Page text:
Most merchants go through a period of leveraging only proprietary (in-house) data. The goal of the company is to expand operations by attaining new customers.
How confident can the operator be when encountering first-time users?
There is no historical data in the system. Assumptions can be made about the geography, or the billing and shipping information. The IP Address might be 10 miles from house or next door and the question still persists.
How to improve your card not present fraud prevention? Collaborative data lakes.
As new customers engage with the merchant, the idea is that the PII (Personal identity information) and billing information (card number, billing address) has been seen somewhere else by another company who is contributing data to the data lake.
Now your company has access to historic data outside of your specific operation and can reliably make accurate determinations. This new customer might have a billing address in Las Vegas and a shipping address in Florida. Without expansive data, this might be escalated or flagged as suspicious. However, by leveraging expansive data, you can quickly see that this is a typical spending habit for a mother in Las Vegas, sending items to her son in Florida.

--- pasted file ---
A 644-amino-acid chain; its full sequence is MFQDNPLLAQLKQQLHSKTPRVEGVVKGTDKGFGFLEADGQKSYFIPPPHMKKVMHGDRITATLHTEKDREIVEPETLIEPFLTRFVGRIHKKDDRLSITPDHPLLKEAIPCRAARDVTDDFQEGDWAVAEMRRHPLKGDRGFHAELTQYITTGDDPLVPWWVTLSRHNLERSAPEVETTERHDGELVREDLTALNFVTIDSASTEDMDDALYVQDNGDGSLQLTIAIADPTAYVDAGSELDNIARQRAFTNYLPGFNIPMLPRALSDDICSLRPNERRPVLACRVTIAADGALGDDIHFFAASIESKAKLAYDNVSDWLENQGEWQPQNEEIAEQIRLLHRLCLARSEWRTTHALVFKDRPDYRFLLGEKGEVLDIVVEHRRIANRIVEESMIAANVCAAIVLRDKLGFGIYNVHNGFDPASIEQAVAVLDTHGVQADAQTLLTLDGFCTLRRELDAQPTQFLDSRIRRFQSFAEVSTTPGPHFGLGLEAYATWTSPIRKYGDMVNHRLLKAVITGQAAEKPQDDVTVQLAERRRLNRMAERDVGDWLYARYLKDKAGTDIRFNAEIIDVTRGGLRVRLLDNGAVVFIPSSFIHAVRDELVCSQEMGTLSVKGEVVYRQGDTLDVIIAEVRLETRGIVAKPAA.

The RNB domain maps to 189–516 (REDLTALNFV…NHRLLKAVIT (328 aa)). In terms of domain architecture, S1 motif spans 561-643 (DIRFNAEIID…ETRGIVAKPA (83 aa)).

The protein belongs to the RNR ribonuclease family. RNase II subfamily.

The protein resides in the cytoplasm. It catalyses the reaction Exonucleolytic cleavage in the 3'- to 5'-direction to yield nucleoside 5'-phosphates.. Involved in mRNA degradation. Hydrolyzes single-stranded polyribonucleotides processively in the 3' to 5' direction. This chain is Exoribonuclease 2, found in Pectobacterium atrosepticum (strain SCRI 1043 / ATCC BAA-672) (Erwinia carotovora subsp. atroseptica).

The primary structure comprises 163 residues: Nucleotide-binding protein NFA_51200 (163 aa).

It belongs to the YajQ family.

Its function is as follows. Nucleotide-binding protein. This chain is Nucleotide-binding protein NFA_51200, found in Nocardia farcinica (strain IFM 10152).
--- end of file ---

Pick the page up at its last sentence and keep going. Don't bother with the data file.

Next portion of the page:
This works the other way as well.
Consider another first time customer who has input the correct billing information for an order, but requested that the item be picked up in-store (BOPIS, By Online, Pickup In Store / Curbside Pickup).
The billing information is accurate as per the reported AVS and CVV. This should fly through your system, right?